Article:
Endless Toy Ramble by Alen Yen » Duban and Alt ROCK
Eternal and Endless Toy Ramble by Alen Yen: random japanese toy collecting nonsense

December 4, 1999

Duban and Alt ROCK

Filed under: Endless Ramble — admin @ 3:16 pm

Check out what the elves have been working on at night: a massive drill-down into the sultry world of Takatoku diecast! Data Files maestro Robert Duban completes more HTML heroism, bringing Dr. Alt’s scholarly research to life.

Link now to the Data Files and check it out. Thanks guys!

Matt Alt speaks with the one and only Koji Igarashi!

Subj:	Igarashi Interview
Date: 11/9/99 11:21:23 AM Eastern Standard Time
From: Gojira@ix.netcom.com (Alt, Matthew)
To: alenyendx@aol.com (‘alenyendx@aol.com’)

“If you’re a die-hard Japanese toy collector and you haven’t been living under a rock for the past ten years, it’s almost a given that you’ve thumbed through a copy of Koji Igarashi’s Green Arrow Graffiti: The Encylopedia of Chogokin and Popinika.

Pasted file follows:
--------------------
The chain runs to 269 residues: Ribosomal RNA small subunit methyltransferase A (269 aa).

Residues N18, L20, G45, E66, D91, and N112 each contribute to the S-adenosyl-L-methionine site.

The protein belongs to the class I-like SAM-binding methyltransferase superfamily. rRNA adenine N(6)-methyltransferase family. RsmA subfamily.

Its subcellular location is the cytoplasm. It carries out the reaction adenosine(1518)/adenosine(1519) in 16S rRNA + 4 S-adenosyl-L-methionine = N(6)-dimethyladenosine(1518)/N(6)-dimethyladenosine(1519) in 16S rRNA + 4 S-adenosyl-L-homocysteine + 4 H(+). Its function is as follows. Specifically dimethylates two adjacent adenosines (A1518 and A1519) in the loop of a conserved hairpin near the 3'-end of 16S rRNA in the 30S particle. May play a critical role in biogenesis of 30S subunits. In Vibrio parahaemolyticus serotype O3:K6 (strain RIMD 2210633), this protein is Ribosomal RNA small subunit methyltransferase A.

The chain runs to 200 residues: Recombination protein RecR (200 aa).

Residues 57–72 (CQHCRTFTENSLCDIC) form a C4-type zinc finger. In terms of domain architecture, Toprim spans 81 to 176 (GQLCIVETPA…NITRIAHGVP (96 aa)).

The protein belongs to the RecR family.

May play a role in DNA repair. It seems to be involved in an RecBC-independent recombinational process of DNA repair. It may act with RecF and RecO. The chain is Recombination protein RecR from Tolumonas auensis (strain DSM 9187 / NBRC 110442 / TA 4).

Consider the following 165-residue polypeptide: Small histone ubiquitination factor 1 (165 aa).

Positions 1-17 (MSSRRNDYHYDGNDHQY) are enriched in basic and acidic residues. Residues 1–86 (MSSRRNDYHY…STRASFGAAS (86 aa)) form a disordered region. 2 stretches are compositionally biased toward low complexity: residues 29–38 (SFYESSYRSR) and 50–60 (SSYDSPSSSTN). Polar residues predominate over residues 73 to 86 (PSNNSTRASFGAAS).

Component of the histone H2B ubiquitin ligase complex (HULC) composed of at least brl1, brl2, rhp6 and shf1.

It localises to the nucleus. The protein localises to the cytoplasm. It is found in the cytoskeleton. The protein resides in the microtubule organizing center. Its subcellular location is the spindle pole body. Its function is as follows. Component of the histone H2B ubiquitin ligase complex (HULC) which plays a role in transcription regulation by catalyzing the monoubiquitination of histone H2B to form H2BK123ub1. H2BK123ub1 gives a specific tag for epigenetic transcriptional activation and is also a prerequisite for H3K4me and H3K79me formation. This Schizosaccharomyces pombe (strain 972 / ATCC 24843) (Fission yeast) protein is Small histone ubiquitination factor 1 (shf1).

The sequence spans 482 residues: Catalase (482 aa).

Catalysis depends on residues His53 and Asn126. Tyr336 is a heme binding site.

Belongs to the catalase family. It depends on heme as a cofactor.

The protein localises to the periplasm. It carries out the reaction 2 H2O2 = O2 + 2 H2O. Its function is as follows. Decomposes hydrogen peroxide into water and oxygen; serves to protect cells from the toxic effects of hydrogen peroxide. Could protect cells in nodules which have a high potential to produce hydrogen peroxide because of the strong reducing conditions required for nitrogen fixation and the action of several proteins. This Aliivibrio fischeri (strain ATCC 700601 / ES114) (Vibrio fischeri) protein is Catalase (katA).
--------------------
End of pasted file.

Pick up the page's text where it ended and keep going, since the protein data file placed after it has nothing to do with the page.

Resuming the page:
“Igarashi has been a serious toy scholar for years, and his writing has stoked the flames of collector enthusiasm to unheard-of heights. I was lucky enough to get the chance to corner Igarashi and pick his brains about the toy scene at a squalid Tokyo karaoke joint. For best results, read the interview after downing a beer or five.”

MATT ALT: First, what is your main focus as a collector?
Koji Igarashi: “Basically, I don’t care about the maker, I just look for and buy the things I like. Recently and not for any particular reason, I’ve been focusing on Popy diecast, but previously I’d been collecting everything by Takatoku and Clover. Of the three, I’d have to say that the Popy pieces have the most charm. The reason for that is because it’s still got a life as a brand-name even today. It’s got a real feeling of ‘historical weight,’ I think.”
What do you think of the recent tendency towards reissues?
“I’d like them to do more! After all, vintage toys become more and more breakable as time goes on. For me, toys mean play, so I really appreciate reissues because I can safely play with them. I don’t really pay any attention to their effect on the values of collections or things like that.”

So, let’s discuss some of the differences between the originals and reissues. Like the Banpresto GA-01 Mazinger Z, the Robocon, or the Jumbo Machines, for example.